Log of SV Free Spirit and ships company

The chronicles of the schooner Free Spirit and her crew, embarking on an open ended journey upon the great rolling heap. Free Spirit is currently pursuing humanitarian and commercial goals in the Dominican Republic, on the island of Hispaniola. Working under the Ocean Reach USA and Paradigm Research banners, she is serving as logistics headquarters, workshop, and development laboratory for many ongoing projects. This is the log of her journey.....

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Tuesday, July 01, 2008

Titusville, FL To Cumberland Island, GA 6-8/6-10

P'tit Louis and Free Spirit were joined in our travels by another french couple on another steel boat named Ahora. This is their son Rupert, and he was a very smart and fun 2 1/2 year old who spoke about 97% French. It was very entertaining for the boys to sit with him and their English/French picture dictionary. They would point a picture of something common, say the French word for it, and Rupert would immediately say, "No!", and correct our pronunciation. He completely understood that we were learning his language, and was also open to learning a little of ours. He was a breath of fresh air and a joy to be around :-)

Getting ready to head out of the waterway and into the Atlantic. Ahora went first, then us, then P'tit Louis. We 'rubbed aground' about 5 times in this channel, and would highly recommend that it be up next for dredging!

A massive school of jellyfish that we encountered just after leaving the inlet into the Atlantic and turning North. There were probably hundreds of them, but if I zoomed the camera out, then they would blend into the surf. It was cool!!

Up close and personal.... I would not want to meet one of these in a cold, dark, waterway :-)

Sunrise the next day over the Atlantic while on my morning watch. It is kind of cool that over the ocean, sometimes it is hard to tell the difference between sunrise and sunset.

A HUGE manta ray followed us into the St. Mary's River from the Atlantic just south of Cumberland Island. The St. Mary's River is the border between Florida and Georgia. Finally!!!! We are into another state!!!

The 3 boats, safe and sound, moored together for a few days of fun and relaxation.

Ahora / P'tit Louis / Free Spirit


Blogger Gayle said...

I know how terribly hard you work each day to live this life...Laura you are so lucky to have children and a husband so willing to do so and be adventurous. I love the shot of the three boats moored together. Have some fun! :)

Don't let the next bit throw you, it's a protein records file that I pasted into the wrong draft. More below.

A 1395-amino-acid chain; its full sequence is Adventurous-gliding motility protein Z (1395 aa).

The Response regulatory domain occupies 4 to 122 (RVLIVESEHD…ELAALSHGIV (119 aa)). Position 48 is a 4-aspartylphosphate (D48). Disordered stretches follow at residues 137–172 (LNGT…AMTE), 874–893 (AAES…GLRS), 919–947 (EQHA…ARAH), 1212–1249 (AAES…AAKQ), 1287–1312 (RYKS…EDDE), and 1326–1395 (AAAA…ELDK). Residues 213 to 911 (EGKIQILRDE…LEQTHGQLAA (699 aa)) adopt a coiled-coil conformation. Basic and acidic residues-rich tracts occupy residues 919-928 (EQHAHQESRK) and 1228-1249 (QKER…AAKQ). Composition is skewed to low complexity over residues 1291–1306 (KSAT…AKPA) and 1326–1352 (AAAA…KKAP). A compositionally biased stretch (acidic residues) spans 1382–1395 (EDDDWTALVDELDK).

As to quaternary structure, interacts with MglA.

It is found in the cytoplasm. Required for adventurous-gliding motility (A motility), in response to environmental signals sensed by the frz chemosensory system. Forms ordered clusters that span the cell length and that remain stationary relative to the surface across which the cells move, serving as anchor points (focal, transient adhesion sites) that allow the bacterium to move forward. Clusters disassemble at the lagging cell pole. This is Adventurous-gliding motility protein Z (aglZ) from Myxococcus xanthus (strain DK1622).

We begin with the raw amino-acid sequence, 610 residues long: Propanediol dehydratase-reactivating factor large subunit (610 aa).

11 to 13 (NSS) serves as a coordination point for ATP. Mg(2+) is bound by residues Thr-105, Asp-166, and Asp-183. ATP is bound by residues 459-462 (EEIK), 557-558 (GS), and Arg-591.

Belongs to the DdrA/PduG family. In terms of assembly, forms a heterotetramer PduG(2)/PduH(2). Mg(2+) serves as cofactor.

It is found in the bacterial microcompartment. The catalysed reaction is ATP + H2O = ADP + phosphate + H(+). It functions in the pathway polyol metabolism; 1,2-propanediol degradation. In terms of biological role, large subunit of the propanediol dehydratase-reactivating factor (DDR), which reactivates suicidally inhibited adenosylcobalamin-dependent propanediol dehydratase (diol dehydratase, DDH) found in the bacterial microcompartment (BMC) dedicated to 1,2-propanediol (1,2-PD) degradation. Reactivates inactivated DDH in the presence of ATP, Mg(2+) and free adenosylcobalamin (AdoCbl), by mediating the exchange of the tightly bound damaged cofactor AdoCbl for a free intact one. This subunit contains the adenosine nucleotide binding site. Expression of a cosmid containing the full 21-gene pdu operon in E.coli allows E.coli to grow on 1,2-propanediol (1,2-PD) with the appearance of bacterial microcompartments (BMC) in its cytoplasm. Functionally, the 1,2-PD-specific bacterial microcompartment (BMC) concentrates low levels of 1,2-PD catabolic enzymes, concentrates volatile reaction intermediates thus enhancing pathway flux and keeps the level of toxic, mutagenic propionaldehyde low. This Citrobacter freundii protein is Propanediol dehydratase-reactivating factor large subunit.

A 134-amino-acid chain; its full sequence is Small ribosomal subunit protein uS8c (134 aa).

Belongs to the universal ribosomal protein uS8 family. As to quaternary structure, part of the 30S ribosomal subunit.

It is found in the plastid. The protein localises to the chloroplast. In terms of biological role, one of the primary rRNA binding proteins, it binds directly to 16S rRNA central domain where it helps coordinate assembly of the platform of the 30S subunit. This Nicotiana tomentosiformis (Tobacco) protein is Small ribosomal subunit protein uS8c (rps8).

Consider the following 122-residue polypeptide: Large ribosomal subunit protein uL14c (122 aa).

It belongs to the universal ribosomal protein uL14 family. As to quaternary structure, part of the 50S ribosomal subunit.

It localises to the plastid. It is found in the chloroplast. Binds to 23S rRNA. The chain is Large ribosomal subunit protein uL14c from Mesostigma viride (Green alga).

7:09 AM  

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Introducing Propcalc 4.0

Use Propcalc to easily match your hull with your engine, transmission, and propeller
Put the known data in the top fields, then hit the Update button to get the answers.
Results, of course, should be verified by a Naval Architect or qualified surveyor.
Data is provided for three bladed propellers of average type
For two or four bladed props, use the modifiers shown below.

Fill out the fields as follows:

Vessel LWL (ft) = Waterline length
Vessel Disp (lbs) = Vessel displacement
(max) HP = Rated Engine Max HP
Engine RPM max = Engine RPM at Max HP
Engine RPM cruise = Desired or estimated cruise rpm
(Cruise or Max) Kts = Speed to work the calculations for
Slip = Propeller efficience. 45% is average for a displacement cruiser.
Gear ratio = 1: Gear ratio of transmission
SL Ratio Adj. = This value will be added (or subtracted, if a negative value) to the calculated S/L ratio.

Key information:

If the "hp required" is greater than the "cruse HP", you have your cruise RPM set too low for your engine parameters.
If the "hp required" is significantly less than the "cruse HP", you have your cruise RPM set too high for your engine parameters.
If the "hp required" is greater than the "Max HP", then your target speed is too high for your engine/hull parameters.
The S/L ratio is calculated automaticaly based on your input. It can be adjusted if necessary, but normally it should be left alone.
If the calculated S/L ratio exceeds S/L MAX, then the results are likely to be non-predictive. Try a lower speed requirement.
SL Ratios of 1.1 - 1.4 are typical of displacement hulls. Semiplaning or planing hulls can go higher.

Typical propeller slip values:

Sailing auxiliary, barges, etc less than 9 Kts............45%
Heavy powerboats, workboats 9 - 15 Kts....................26%
Powerboats, Lightweight Cruisers 15 - 30 Kts..............24%
High speed planing boats 30 - 45 Kts......................20%
V bottom race boats 45 - 90 Kts...........................10%


it is possible to get irrational answers by irrational input , I.E specifying excessive speed for hull type and length
Any attempt to exceed hull speed (1.34 times the square root of the waterline length in feet) with a displacement hull are likely
to fail unless the hull is extremely fine (multihull) or otherwise exceptional. In such cases, an S/L adjustment would be in order.

2 and 4 bladed props:

For two bladed propellers, multiply the diameter by 1.05, and the pitch by 1.01
For four bladed propellers, multiply the diameter by .94, and the pitch by .98

Vessel LWL (ft) =
Vessel Disp (lbs) =
  (max) HP =
  Engine RPM max =
  Engine RPM cruise =
  (Cruise or Max) Kts =
  Slip =
  Gear ratio = 1:
  SL Ratio Adj. =
  Prop rpm max =
  Prop rpm cruise =
  Pitch =
  Diameter =
  Static Thrust =
  Cruise HP =
  Cruise HP% =
  SL Ratio =
  DL Ratio =
  SL Max =
  HP Required =